Because including the precipitation subgrid variability significantly alters the surface water balance, this study has hydrological implications for river flow forecast and agriculture. Flows from large rivers can be forecasted using land surface models coupled with river routing models. Neglecting the precipitation subgrid variability gives rise to underestimation of surface runoff, and therefore, underestimated river flow. In addition, over regions where strong seasonality of precipitation necessitates irrigation during the dry season, the underestimated river flow leads to underestimated water storage in reservoirs. As a result, although soil moisture within plant root zone is similar between the simulations with and without representation of subgrid variability (Figs. 6, 7 and 11), water availability for irrigation is not. Neglecting rainfall subgrid variability underestimates irrigation-available water, causing false alarms in water resources planning and management.

In this study, we examined the impact of including the rain-rate subgrid variability on land surface hydrological processes using a stand-alone land surface model. However, as the land surface feeds back to the atmosphere, such impact will further propagate into the atmospheric hydrological cycle (Wang and Eltahir 2000; Hahmann 2003), which would further influence the surface hydrological processes. We are currently working on investigating this issue using coupled land surface–atmosphere models. Such study will help us assess the impact of rain-rate subgrid variability on the full water cycle through interactions between land surface and the overlying atmosphere.

Acknowledgments

This study was supported by the NASA Global Water and Energy Cycle Program (NAG511527) (to Dr. Anagnostou) and by the NOAA GEWEX Americas Prediction Project (NA030AR4310080) (to Dr. Wang). Mr. Tufa Dinku conducted the calibration/validation of the TMI rain retrievals. TRMM data were provided by NASA DAAC.

REFERENCES

  • Avissar, R., 1992: Conceptual aspects of a statistical–dynamical approach to represent landscape subgrid-scale heterogeneities in atmospheric models. J. Geophys. Res., 97 , 27292742.

    • Crossref
    • Search Google Scholar
    • Export Citation
  • Avissar, R., , and Pielke R. A. , 1989: A parameterization of heterogeneous land surfaces for atmospheric numerical models and its impact on regional meteorology. Mon. Wea. Rev., 117 , 21132136.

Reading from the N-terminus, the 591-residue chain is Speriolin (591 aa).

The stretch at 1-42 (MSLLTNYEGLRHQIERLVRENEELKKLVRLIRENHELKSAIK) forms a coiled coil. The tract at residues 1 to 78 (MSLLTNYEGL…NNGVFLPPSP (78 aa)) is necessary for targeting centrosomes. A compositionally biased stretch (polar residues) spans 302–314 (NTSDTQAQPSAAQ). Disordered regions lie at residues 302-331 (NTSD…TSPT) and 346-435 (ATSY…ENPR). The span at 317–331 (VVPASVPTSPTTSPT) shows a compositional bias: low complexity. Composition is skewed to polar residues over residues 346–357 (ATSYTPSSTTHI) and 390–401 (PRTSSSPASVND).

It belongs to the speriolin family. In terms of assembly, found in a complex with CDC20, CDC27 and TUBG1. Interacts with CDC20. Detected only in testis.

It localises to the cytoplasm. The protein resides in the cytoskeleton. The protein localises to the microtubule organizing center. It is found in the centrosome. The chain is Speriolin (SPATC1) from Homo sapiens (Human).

• Crossref
    • Search Google Scholar
    • Export Citation
  • Bonan, G. B., 1996: A land surface model (LSM version 1.0) for ecological, hydrological, and atmospheric studies: Technical description and user’s guide. NCAR Tech. Note NCAR/TN-417+STR, Boulder, CO, 150 pp.

  • Bonan, G. B., , Pollard D. , , and Thompson S. L. , 1993: Influence of subgrid-scale heterogeneity in leaf area index, stomatal resistance, and soil moisture on grid-scale land–atmosphere interactions. J. Climate, 6 , 18821897.

    • Crossref
    • Search Google Scholar
    • Export Citation
  • Chen, M. X., , Dickinson R. E. , , Zeng X. , , and Hahmann A. N. , 1996: Comparison of precipitation observed over the continental United States to that simulated by a climate model. J. Climate, 9 , 22332249.

    • Crossref
    • Search Google Scholar
    • Export Citation
  • Chen, M. X., , Zeng X. , , and Dickinson R. E. , 1998: Adjustment of GCM precipitation intensity over the United States. J. Appl. Meteor., 37 , 876887.

    • Crossref
    • Search Google Scholar
    • Export Citation
  • Collier, C. G., 1993: The application of a continental-scale radar database to hydrological process parameterization within atmospheric general circulation models. J. Hydrol., 142 , 301318.

    • Crossref
    • Search Google Scholar
    • Export Citation
  • Conner, M. D., , and Petty G. R. , 1998: Validation and intercomparison of SSM/I rain-rate retrieval methods over the continental Unites States. J. Appl. Meteor., 37 , 679700.